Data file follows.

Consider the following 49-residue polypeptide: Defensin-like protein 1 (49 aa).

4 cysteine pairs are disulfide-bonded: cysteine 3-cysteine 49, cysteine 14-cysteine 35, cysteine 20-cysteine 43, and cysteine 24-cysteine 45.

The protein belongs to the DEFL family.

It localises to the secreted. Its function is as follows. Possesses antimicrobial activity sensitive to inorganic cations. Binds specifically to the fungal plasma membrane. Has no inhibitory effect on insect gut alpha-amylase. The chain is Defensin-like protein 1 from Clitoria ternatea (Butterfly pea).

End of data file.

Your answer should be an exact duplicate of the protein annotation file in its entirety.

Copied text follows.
Consider the following 49-residue polypeptide: Defensin-like protein 1 (49 aa).

4 cysteine pairs are disulfide-bonded: cysteine 3-cysteine 49, cysteine 14-cysteine 35, cysteine 20-cysteine 43, and cysteine 24-cysteine 45.

The protein belongs to the DEFL family.

It localises to the secreted. Its function is as follows. Possesses antimicrobial activity sensitive to inorganic cations. Binds specifically to the fungal plasma membrane. Has no inhibitory effect on insect gut alpha-amylase. The chain is Defensin-like protein 1 from Clitoria ternatea (Butterfly pea).